Tower pressed into service

The Herald-Mail Co.'s pressroom gets a 45-ton upgrade

The Herald-Mail Co.'s pressroom gets a 45-ton upgrade

August 17, 2005|by ERIN CUNNINGHAM


Dennis Marcum picked up sections of a 45-ton color printing press with a 180-ton crane Tuesday morning and eased each onto a platform in front of The Herald-Mail Co.

Marcum, the crane operator with Digging & Rigging Inc., said moving the press into the newspaper building was easy.

"But it's stressful," he said.

Power lines, people and tight space were a concern, but the process appeared effortless.

One block of Summit Avenue was closed through early Tuesday afternoon while the press was transferred from a large truck into the building. Four separate sections make up the press. Each was lifted onto a platform and placed on rollers.

Then, five men pushed the units into The Herald-Mail pressroom. With a hoist, they lifted each 10-foot-by-10-foot section and stacked one on top of another. Each of the hoists used to lift one part of the press can lift 40,000 pounds, Herald-Mail pressroom manager Doug Hoffman said.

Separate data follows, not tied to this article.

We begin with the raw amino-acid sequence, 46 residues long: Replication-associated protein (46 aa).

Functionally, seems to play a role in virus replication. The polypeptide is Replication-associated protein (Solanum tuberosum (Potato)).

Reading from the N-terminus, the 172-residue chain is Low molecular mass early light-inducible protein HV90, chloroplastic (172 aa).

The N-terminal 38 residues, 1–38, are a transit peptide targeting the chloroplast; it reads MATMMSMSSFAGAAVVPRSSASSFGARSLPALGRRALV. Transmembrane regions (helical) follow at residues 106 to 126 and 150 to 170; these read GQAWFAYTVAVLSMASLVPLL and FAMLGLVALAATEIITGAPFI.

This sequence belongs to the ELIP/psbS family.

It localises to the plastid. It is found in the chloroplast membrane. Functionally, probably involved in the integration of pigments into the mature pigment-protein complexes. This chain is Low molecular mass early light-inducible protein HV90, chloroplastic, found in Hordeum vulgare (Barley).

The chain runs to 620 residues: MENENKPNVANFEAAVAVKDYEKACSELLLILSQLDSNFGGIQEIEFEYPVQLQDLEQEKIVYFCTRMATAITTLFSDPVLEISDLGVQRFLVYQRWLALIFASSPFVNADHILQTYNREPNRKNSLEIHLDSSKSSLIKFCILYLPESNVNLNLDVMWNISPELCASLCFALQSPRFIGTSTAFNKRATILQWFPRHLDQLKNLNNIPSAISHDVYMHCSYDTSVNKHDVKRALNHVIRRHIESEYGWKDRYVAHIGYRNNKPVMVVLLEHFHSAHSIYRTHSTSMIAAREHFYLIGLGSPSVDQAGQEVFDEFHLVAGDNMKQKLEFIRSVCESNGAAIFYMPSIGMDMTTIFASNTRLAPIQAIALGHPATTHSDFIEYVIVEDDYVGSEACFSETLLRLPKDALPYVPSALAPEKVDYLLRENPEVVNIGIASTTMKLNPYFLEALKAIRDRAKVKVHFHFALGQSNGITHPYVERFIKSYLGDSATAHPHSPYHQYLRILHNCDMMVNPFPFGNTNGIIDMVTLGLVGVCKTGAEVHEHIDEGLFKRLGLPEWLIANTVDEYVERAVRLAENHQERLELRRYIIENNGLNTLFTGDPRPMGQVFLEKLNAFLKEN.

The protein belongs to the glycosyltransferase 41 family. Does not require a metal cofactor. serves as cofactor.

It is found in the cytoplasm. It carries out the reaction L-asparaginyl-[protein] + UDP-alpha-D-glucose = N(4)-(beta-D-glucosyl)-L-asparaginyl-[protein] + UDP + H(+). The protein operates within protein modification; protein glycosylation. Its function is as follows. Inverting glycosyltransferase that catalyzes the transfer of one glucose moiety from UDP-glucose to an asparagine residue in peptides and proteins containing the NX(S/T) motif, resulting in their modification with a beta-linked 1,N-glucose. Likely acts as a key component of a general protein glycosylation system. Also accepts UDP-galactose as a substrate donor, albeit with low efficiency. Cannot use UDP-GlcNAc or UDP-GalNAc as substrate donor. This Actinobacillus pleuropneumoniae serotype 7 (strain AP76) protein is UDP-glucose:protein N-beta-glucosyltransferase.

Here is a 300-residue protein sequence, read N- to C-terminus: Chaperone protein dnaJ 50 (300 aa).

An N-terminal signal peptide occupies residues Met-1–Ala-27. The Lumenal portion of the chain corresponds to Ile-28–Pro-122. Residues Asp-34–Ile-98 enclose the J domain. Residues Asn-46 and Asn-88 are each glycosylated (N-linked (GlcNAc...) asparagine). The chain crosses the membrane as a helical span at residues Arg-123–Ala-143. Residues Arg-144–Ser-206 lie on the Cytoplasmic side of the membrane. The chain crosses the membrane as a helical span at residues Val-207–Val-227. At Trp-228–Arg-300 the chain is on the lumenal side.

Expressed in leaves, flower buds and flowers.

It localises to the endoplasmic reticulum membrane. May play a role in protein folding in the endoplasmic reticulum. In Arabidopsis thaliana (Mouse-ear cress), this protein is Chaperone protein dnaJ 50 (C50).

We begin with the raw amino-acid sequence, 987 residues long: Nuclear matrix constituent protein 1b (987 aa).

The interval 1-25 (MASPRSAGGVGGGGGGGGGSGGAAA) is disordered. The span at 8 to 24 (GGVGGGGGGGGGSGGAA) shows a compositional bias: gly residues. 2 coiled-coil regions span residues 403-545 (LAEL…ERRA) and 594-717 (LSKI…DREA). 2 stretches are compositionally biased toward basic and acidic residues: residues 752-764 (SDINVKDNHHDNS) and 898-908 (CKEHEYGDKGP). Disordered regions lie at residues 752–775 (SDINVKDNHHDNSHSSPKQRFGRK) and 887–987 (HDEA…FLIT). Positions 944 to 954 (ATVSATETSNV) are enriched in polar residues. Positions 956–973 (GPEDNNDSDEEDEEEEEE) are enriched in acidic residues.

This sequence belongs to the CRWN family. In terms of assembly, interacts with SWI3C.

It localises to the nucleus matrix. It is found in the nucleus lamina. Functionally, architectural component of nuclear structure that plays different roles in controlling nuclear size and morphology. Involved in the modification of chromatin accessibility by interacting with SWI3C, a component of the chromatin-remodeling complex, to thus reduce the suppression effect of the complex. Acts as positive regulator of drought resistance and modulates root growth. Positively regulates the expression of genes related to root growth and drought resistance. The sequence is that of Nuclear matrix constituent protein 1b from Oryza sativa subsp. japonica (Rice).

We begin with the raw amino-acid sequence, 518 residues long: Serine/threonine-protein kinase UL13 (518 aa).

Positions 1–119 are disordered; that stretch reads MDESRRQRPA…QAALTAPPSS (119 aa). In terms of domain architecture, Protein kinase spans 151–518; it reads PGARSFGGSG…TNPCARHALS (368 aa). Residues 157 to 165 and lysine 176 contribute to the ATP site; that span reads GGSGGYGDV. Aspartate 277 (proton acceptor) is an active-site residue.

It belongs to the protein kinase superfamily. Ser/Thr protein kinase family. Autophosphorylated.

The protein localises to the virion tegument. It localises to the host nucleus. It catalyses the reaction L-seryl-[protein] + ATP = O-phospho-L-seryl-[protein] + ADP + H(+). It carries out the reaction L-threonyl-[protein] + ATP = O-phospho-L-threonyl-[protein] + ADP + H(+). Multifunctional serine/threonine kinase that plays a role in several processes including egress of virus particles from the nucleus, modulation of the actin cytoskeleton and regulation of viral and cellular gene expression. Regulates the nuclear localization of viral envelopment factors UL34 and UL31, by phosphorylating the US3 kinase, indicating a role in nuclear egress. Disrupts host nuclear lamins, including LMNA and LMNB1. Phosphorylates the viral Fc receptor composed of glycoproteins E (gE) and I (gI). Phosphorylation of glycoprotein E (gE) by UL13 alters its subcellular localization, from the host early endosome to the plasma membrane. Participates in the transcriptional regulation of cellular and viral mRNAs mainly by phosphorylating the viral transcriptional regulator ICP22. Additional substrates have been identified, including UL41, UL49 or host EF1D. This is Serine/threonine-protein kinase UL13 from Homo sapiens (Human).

The press will stand 16 feet tall when all of the pieces are in place.

"They make it look so easy," said Bill Gordon of Inland Newspaper Machinery Corp., the Kansas-based company that sold the $2.5 million press to The Herald-Mail. "It's amazing how 12,000 pounds just gets moved right in."

Gordon said the light rain that fell throughout the morning might have slowed the process, but it did not cause any major problems.

"It's just that we're all getting wet," he said. "We're prepared for any weather."

Hoffman said the new press, an Americolor tower manufactured by Dauphin Graphic Machines in Millersburg, Pa., will allow the paper to print 16 more color pages in each edition.

"It will definitely enhance the paper," he said.

It is the first pressroom upgrade in about 30 years. The Americolor tower will be added to the existing press. Hoffman estimates the new press will be running in about six to eight weeks.

Much of that time will be spent leveling the press. Gordon said each part must be level within two-thousandths of an inch.

Mike Taylor, with Hall Contracting, said leveling each piece could take from one hour to three days.

"Bringing them in is the easy part," he said.

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